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The Land of Men of War

The Land of Men of War

As you near Tuoro you immediately grasp what the great Carthaginian general Hannibal also innately understood when he chose this as the place to surprise the Roman troops of his enemy, the Roman Consul Caio Flaminio Nepote, in what became known as the Battle of Trasimeno, one of the bloodiest of the 2nd Punic War. At dawn on June 24, 217 BC, Hannibal took advantage of the thick fog and led a ferocious attack against the Roman troops. Ten thousand of them died in battle that day, some killed by Hannibal’s men, others by the sword of their fellow soldiers in order to avoid capture, while many also died drowned in the Lake.  That notwithstanding, many were nonetheless captured.  The battle remains an integral part of the area and its history, and visitors today can tour the fields, which apart from its archaeological interest are also set in beautiful surroundings, and read about the events of that terrible day.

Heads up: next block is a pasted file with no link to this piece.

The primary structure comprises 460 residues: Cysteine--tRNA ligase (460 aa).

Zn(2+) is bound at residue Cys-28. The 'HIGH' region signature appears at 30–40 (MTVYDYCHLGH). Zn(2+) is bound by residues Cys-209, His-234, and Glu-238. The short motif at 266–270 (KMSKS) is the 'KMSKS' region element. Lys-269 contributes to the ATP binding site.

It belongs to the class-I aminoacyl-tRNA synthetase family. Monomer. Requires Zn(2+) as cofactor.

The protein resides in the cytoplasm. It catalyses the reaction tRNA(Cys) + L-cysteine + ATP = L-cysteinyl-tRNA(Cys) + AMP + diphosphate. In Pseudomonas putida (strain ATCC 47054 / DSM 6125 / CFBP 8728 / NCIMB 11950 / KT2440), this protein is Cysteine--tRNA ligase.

Another of Trasimeno’s towns is also famous for the warring activities which took place there: Castel Rigone, a hilltop town near Passignano sul Trasimeno.  In 543 AD, the story tells, the Ostrogoth Arrigo (or Rigone), a lieutenant under General Totila, set up an operational base here in his efforts to sustain the siege of Perugia.  Towards the end of the 13th century a castle, of which the walls, the keep, three towers and two gateways still survive, was built here to defend its local inhabitants.

Standing on the top of the hill of Castel Rigone, if you look out towards the shore on the other side of the Lake, you can still hear the clip-clop of a trotting horse ridden by a great adventurer who lived in the mid-1300s.  His name was Boldrino Paneri and he was born in Panicale in 1331.   Thanks to his many victories in defense of Perugia, he was honoured with the keys to the city. The episode was immortalized by the artist Mariano Piervittori on a large tapestry which now hangs in the Teatro Caporali, a tiny architectural gem made of wood and entirely embellished with stucco decorations. Walking the streets of Panicale you can stroll along via Boldrino Paneri and admire the 13th century building in which he was born. His family heraldic shield still adorns the façade.